Bipolar Disorder, Alcoholism, Obesity, and even being too thin all carry Stigma. The things I’ve hadthonf73axv said and done to me because of one or the other I still can’t forget. I used “Beauty Tools” to try to hide the real me even when I lost weight. I never leave the house without a mask. But sometimes they serve a purpose.

While in Cosmetology School and working in Salons I would do hair for women who couldn’t afford it. Women who hadn’t had their hair done in years or ever. I can’t tell you how many had tears rolling down their faces when I was finished. As they stood up their posture would be different than when they first came in. Their eyes brighter and their smiles confident. I know it’s only hair but sometimes it’s the human interaction and having a chance to relax and feel good about yourself that can make a difference. It’s those times I enjoyed the most.

 

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You’re So Vain

Recently I was told that I am vain. I almost laughed out loud. I didn’t bother defending myself. The person making the accusation wouldn’t have understood my way of thinking. She hasn’t in 43 years. The only thing it would have done is cause another argument.

Growing up the only person I remember saying I was pretty was my mother. Even she would add “But you would be so much prettier if you would just lose some weight”. When I started drinking and going to parties sometimes a guy would make a comment to me. I remember a popular guy in high school saying I looked good one night. My response was to turn around and look behind me to see who he was talking to. Over time as my drinking became worse, and so did the company I kept, that changed. The more I drank, the cockier I became. Alcohol on most occasions didn’t act like a depressant on me it acted like a stimulant. My brain chemistry was different. I would start at 5 p.m. and keep going until 4 a.m. or so. I did a lot of damage to myself not to mention others.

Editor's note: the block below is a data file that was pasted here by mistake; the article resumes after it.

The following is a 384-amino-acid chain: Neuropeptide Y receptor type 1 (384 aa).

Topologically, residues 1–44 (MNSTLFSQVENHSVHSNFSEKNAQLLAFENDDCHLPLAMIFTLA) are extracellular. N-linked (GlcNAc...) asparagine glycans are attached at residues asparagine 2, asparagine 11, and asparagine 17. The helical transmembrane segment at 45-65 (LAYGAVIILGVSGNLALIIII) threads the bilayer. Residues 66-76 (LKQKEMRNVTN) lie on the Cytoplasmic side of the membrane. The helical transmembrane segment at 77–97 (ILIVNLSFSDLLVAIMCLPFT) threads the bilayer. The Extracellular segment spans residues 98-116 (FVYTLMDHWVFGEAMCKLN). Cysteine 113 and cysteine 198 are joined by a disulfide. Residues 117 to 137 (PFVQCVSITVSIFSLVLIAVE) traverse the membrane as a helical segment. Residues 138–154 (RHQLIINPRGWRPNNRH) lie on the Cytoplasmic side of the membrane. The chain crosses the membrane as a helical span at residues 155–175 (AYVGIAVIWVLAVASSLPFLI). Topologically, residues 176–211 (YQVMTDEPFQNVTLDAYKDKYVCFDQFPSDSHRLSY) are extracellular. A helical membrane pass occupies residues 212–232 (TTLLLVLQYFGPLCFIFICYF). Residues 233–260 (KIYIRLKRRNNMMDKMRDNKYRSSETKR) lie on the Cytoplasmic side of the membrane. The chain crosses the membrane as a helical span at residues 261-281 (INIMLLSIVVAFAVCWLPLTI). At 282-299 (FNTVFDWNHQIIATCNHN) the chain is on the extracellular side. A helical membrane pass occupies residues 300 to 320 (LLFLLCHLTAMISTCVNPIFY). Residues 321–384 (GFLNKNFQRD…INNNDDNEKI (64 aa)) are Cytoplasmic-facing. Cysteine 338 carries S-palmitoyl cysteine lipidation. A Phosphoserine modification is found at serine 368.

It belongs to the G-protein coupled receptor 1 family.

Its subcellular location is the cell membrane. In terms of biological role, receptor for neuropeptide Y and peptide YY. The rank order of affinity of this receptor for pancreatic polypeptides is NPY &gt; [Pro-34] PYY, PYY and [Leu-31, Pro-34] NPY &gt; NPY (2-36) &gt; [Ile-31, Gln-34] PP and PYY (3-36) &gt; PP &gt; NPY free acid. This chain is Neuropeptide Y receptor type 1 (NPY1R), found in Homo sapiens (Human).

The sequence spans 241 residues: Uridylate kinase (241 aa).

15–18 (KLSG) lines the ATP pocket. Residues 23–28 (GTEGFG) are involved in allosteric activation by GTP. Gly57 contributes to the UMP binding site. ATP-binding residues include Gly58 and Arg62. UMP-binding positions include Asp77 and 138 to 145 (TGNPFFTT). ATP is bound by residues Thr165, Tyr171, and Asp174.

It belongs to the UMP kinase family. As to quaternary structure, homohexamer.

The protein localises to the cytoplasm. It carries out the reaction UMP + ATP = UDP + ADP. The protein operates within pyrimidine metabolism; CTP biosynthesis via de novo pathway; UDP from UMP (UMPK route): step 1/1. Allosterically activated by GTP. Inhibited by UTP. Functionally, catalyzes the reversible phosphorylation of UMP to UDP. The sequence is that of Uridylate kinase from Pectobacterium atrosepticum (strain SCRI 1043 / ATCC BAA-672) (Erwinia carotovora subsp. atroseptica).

Sober, I never found anything positive in the mirror. The numbers on the scale kept going up and up until I reached 270. When medications and illness caused me to rapidly lose 135 pounds I didn’t see anything different in the mirror. Without guidance from anyone on how to dress for this new shape I found my own style and was unsure what looked right. No one would go shopping with me. My sister was now heavier than me and wasn’t dealing well with it. I was having to ask strangers and dressing room attendants if pants or shirts were the right fit. It was sometimes embarrassing.

Then came comments of the opposite nature. “You’re too thin, you look sick”. Ummm, I was and still am sick so maybe that’s why. It never ends. Even now if I am in a public place I don’t think about how I look or about bending over to put air in my tire until some idiot makes a gross comment. Even then it takes a few minutes for me realize they are talking to me. I fuss with my hair and make up constantly because that was the only thing I had control over when I was 270 pounds. I could at least make those things look good. Now it’s a nervous habit. I’m not comfortable in my own body and I’m not sure I ever will be.

There were too many years of torment physically and verbally that no matter what I do, who I talk to, just won’t go away. It’s a horrible thing to admit but the only the times I had confidence, even if it wasn’t real, is when I drank. It gets harder and harder to leave the house. It’s become too much effort just to go to the grocery store.

The peanut gallery keeps telling me there are plenty of things I can do on my own. I don’t need other people to do things with. I know that. I WANT other people to do things with. I have an extremely hard time making friends. If one more person tells me to “join a group” I might slap them. Let them join some of the “groups” they keep pushing me to join. They wouldn’t last a day. I’ve tried many of them over the years. Each one leaving me feeling more alone and more scared about how I will be in the future.